27. Great post. Thanks for the insights. I would agree that Revelation 12 has in mind the Leviathan of Isaiah (and concordantly, the Tiamat of Babylonian myth & Yam of Canaanite myth, et el) along with the Leto-Apollo-Python myth of the Greeks. However, I do wonder what you make of

  28. what you make of the epithet “the deceiver of the whole world” (Rev 12:9), usually seen to be the anchor for hearing the allusion to Genesis 3.
    Thanks!

    • Thanks for your question, David. The word for “deceiver” in Rev 12:9 (πλανῶν; planon) comes from the Greek verb πλανάω (planáo) — perhaps better translated “to lead astray.” However, this is not the word for the snake who “deceives” (ἀπατάω; apatao) in Eden (Gen 3:13 LXX). Since Revelation doesn’t make a linguistic connection between the serpent in 12:9 and the snake in the garden, the original Greek reader/listener wouldn’t have seen or heard any direct allusion to Genesis 3.

  29. Hillels 2nd: Gezerah shawah: Analogous argument. Passages containing synonyms/homonyms are subject, however much they differ in other respects, to identical definitions and applications. Since Isaiah was careful to include the term נָחָשׁ, I would submit he was leading the reader back to Gen 3; therefore so is the writer Revelation.

  30. Actually yes, they ARE the same creature. There was an ancient creation motif of the water-dragon Tiamat who was slain, and her body used to form the heavens and the earth. The Hebrew “tehom” (the “deep”) in Gen. 1:2, is the same word in Hebrew.

    How could that also be the serpent? Because the “serpent” of Gen. 3 represented an actual nation in existence at that time — Sumer, the forerunner of Babylon the Great. Sumerians would have seen themselves as the bringers of order out of chaos, but the bible was actually giving them the role of a destroying serpent.

  31. Because the bible often has multiple levels of symbolism, Sumer, the “destroying serpent” ALSO represents Satan the devil. Compare the “prince of Tyre” and the “king of Tyre” from Ezekiel 28.

  32. Dr.Nicholas,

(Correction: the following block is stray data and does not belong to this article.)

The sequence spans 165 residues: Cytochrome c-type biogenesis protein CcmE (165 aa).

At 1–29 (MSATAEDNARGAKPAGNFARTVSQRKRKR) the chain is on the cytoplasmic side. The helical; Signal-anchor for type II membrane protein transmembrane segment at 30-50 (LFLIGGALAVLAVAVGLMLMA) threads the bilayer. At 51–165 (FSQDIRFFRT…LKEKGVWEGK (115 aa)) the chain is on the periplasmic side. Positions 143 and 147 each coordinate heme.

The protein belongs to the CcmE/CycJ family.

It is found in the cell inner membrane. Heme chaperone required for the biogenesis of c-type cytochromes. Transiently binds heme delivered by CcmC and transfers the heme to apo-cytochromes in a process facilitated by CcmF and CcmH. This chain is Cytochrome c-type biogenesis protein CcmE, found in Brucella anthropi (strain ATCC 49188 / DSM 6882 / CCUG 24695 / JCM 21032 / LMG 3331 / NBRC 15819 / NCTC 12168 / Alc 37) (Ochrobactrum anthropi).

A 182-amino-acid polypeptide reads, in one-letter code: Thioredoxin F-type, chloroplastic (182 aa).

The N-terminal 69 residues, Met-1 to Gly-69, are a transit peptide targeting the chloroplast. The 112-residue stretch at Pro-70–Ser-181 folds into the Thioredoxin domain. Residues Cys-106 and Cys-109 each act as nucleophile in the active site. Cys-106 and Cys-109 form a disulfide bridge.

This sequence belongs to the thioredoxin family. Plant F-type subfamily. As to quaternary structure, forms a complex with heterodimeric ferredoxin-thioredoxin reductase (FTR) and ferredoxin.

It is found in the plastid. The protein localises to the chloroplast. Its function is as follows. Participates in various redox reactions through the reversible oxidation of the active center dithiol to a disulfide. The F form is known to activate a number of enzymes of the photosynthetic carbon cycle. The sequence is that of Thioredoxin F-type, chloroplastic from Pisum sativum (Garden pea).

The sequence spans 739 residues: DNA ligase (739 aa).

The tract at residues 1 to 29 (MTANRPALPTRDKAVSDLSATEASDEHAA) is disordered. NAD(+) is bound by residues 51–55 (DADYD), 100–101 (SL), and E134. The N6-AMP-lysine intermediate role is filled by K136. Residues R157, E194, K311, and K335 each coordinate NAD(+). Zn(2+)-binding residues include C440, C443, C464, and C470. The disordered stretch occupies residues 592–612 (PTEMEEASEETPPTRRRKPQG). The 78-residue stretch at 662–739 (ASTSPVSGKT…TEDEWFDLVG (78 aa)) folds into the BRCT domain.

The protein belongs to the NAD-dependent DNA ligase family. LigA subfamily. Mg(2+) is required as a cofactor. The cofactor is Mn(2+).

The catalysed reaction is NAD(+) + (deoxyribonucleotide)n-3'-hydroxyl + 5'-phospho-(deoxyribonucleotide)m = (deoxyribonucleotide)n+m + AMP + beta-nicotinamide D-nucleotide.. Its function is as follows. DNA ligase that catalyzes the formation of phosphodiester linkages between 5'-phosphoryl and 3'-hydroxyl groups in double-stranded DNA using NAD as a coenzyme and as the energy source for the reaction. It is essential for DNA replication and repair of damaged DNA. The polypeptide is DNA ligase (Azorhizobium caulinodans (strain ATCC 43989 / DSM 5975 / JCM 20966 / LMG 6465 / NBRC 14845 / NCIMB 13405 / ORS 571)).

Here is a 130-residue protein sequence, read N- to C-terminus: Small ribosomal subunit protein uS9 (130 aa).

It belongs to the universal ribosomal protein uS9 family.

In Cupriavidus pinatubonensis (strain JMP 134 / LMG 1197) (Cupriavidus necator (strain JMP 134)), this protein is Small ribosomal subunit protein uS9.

You might want to re search scripture to substantiate that the Dragon from Revelation would in today’s day be the nation “China” which is being currently exposed and systematically being trampled by God’s own elect President Donald Trump. … Shalom!

  33. Thank you for this analysis. As thought-provoking as your correlation of the Revelation and Isaiah (LXX) texts, I can’t but feel that you hang far too much weight on so frail a peg. It is a non-sequitur to conclude John couldn’t have also the Genesis text in mind.

    • It is also a curious form of logic to notice the same Greek wording in Genesis and Revelation (ophis), yet disregard the connection, yet apply the same logic to establish a connection with the Isaiah text, apparently because more words match?

    • Thank you for reading. It’s certainly possible that the writer of Revelation has the Genesis snake in mind, but it’s also impossible to know for sure (since “ophis” also appears in several LXX contexts that do not refer to the Genesis snake). The likelihood of Isa 27:1 LXX, on the other hand, is far more secure — not only because “more words match,” but because Isa 27:1 LXX is the only verse in the entire Septuagint to use both of the operative words that we find in Rev 12:9, and it does so with repetition.

    • We are very happy that you’ve joined our discussion forum. Would you believe that these articles are only a taste of what Israel Bible Center has to offer? We also provide comprehensive teaching on a variety of biblical, historical, and cultural topics. You might begin with The Jewish Gospel of Matthew or The Hebrew Psalms: How To Worship God. You’ll be amazed at the Jewish world that awaits you. Don’t delay another minute: enroll now!

  34. Hello! In Genesis, we see that everything that God created was good. However, the cunning serpent mentioned in Gen. 3 tempted Adam and Eve and basically called God a liar; but God created that serpent also, right? If it was not somehow under Satan’s influence, then what can we conclude?